LDS youth wears Young Women pendant on national TV


On Saturday, July 30, LDS youth in Brazil participated in a special devotional in preparation for the world convening in their country for the XXXI Olympiad (see Church News Aug. 14 edition, pp. 6-7).

General Authority Seventies offered remarks and several youth performed musical selections. Among them was 14-year-old Nicole Luz, who is already a familiar face to many Brazilians.

Last February, the whole country of Brazil was introduced to the talented young singer when she impressed all four judges during the first season of the reality show “The Voice Kids,” a TV show that reveals musical talents from ages 9 to 15 and is broadcast on a national television network. Nicole, age 14, not only showed that she has an amazing voice, but also that, as a young Latter-day Saint, she is willing to live and uphold her high standards and values.

Nicole, a Mia Maid from the Sobradinho 2nd Ward in the Brasília Brazil North Stake, drew attention after wearing her Young Women pendant during her performance. During her first audition, the costume designers asked her to remove her necklace because the rules of the show do not allow the use of any religious symbol. When she moved on to the second round, the young woman asked permission to wear the pendant. She explained its meaning and her dress standards and recited the Young Women theme and motto. Deeply moved, the costume designer allowed Nicole to wear her necklace and choose her own clothes.

Nicole recalled, “She started crying and said, ‘How beautiful! I have never heard anything like that! What you said was so beautiful that from now on you can wear whatever you want.’ I wore my necklace in all of my performances on ‘The Voice Kids.’ That was my way to express: I’m here, I’m a Mormon, I’m living my values,” said Nicole.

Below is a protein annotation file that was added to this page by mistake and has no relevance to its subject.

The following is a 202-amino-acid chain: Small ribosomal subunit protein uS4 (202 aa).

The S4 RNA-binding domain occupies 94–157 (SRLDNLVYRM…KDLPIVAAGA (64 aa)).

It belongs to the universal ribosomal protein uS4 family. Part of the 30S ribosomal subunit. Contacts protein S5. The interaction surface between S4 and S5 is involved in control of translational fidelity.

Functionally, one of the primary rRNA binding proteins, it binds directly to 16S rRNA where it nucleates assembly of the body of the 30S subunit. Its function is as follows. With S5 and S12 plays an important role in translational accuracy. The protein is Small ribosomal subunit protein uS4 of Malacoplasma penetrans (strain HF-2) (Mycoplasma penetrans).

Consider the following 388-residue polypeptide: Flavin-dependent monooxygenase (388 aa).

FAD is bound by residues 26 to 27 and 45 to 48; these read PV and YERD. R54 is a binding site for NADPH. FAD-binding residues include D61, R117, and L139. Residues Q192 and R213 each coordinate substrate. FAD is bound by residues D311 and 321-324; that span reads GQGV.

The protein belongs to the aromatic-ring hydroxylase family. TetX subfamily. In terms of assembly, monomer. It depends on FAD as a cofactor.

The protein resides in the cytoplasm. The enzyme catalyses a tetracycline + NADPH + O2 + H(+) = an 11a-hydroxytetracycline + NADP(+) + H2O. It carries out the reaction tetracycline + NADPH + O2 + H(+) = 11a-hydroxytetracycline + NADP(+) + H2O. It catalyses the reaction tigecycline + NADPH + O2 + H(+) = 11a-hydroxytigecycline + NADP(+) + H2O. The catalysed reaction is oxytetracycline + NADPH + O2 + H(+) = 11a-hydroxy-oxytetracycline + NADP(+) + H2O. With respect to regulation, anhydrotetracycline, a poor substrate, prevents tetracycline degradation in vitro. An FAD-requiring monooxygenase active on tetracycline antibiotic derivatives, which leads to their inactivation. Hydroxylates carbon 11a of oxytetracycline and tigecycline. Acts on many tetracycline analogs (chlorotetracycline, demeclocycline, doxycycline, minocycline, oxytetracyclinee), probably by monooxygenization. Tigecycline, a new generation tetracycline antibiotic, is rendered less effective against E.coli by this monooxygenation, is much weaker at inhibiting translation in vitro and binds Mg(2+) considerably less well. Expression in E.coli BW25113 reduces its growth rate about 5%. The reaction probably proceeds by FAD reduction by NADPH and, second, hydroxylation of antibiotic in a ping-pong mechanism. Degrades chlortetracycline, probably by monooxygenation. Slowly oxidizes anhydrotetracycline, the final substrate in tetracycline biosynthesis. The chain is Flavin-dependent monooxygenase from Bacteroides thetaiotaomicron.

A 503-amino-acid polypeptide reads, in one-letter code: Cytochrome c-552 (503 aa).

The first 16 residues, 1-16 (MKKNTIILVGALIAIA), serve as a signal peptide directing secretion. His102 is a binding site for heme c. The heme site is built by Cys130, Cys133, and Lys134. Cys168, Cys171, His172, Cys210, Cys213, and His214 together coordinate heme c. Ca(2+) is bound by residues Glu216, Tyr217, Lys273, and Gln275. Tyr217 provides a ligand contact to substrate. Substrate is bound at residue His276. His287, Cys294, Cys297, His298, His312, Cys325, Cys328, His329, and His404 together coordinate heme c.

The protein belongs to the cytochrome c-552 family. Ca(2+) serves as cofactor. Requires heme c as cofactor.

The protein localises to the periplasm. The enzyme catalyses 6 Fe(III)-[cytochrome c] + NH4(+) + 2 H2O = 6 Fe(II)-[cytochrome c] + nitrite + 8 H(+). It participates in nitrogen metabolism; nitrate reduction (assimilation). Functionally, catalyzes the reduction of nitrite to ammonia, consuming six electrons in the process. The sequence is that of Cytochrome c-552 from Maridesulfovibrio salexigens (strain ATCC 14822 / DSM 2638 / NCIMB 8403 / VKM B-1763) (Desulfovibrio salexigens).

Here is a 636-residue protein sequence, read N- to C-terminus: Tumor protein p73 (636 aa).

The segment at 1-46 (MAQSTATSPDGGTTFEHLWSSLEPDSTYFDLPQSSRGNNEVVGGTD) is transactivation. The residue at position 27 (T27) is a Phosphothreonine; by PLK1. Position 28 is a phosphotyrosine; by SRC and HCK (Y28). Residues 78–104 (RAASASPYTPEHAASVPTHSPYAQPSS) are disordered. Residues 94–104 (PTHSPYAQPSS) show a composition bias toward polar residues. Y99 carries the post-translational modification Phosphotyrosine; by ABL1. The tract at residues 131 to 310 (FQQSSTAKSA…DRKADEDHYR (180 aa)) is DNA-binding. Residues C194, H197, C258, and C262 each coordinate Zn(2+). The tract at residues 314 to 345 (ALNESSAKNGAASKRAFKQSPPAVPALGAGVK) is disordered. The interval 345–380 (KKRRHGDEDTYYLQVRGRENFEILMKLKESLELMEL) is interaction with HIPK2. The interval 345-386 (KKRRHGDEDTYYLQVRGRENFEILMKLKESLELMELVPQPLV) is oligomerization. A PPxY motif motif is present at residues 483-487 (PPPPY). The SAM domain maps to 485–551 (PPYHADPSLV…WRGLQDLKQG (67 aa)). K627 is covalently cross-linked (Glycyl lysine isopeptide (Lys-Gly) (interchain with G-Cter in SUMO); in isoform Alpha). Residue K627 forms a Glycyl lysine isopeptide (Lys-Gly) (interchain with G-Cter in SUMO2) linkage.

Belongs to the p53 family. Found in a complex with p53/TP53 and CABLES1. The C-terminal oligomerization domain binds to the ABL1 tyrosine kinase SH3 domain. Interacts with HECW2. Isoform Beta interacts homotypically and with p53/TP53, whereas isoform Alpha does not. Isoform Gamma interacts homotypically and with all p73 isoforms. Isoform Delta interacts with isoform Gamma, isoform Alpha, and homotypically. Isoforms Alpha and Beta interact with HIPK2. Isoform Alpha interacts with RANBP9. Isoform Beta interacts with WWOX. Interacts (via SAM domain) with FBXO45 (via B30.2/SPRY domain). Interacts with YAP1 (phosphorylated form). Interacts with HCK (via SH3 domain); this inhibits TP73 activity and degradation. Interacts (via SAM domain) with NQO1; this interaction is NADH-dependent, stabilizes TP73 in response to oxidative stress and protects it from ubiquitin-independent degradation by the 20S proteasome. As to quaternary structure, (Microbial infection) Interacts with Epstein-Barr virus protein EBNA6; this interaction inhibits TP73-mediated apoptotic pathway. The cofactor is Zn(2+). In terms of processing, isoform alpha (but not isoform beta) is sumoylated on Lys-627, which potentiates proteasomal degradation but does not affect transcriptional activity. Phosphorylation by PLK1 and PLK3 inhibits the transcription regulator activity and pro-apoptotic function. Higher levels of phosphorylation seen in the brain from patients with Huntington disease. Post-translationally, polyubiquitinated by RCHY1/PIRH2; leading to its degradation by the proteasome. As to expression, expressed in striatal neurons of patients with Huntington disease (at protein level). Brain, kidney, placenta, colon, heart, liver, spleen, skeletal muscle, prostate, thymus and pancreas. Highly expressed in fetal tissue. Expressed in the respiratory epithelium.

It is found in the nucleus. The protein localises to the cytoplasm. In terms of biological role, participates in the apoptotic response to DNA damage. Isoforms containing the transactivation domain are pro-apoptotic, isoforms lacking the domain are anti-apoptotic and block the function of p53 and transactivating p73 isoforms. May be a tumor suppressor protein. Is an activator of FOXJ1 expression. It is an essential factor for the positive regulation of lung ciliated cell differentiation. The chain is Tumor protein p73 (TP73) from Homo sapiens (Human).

In her opinion, “young women … wear the pendant as a symbol of who they are. The torch is the light of Christ, and they are the light of the world.”

Upon entering the Young Women organization and starting to work on their Personal Progress, “young women [are invited] to make a commitment to hold up their light by being an example and remaining worthy to make and keep sacred covenants” (Personal Progress, “Motto and Logo”, p. 2).

Nicole said she believes that having a good example is very important for people to be converted to the gospel. “It’s important when someone who conveys the happiness he or she has because of the gospel makes others want the same and seek to know how it is possible.”

The young women of the Sobradinho 2nd Ward — as well as Nicole’s family — made a significant difference in showing her their support. Alfredo and Iraci Marinho Luz raised their children in the gospel, surrounded by music.

“I have always had my parents as an example. They have served a lot in the Church. My family is my example, my anchor,” she said.

Along with her siblings — Oliver, Eliot and Aquiles — Nicole acquires the strength to raise her voice and her light as a standard for the nations.

But Nicole’s dreams do not stop here. She said she was sad when she was eliminated from “The Voice Kids,” but she had prayed and felt the Spirit, and knows that everything has its due time.

“I thought, ‘Could it be that this is what Heavenly Father wants so that I experience even more growth and development?’ Everyone grows slowly, it does not happen out of the blue. I know the Lord knows everything and He will always be there for me. I know everything will be all right, the way the Lord wants it to be.”

After “The Voice,” Nicole was selected to participate in an international talent competition called iPOP!, competing in Los Angeles against 500 youth from 80 countries. She returned to Brazil with a silver medal for winning first runner-up as best singer in the “teen” category.

Nicole said, “My desire is to be able to share music with other people for the rest of my life and to share the gospel through music.” Her greatest dream? “Maybe to sing for the prophet someday,” she replied with a smile.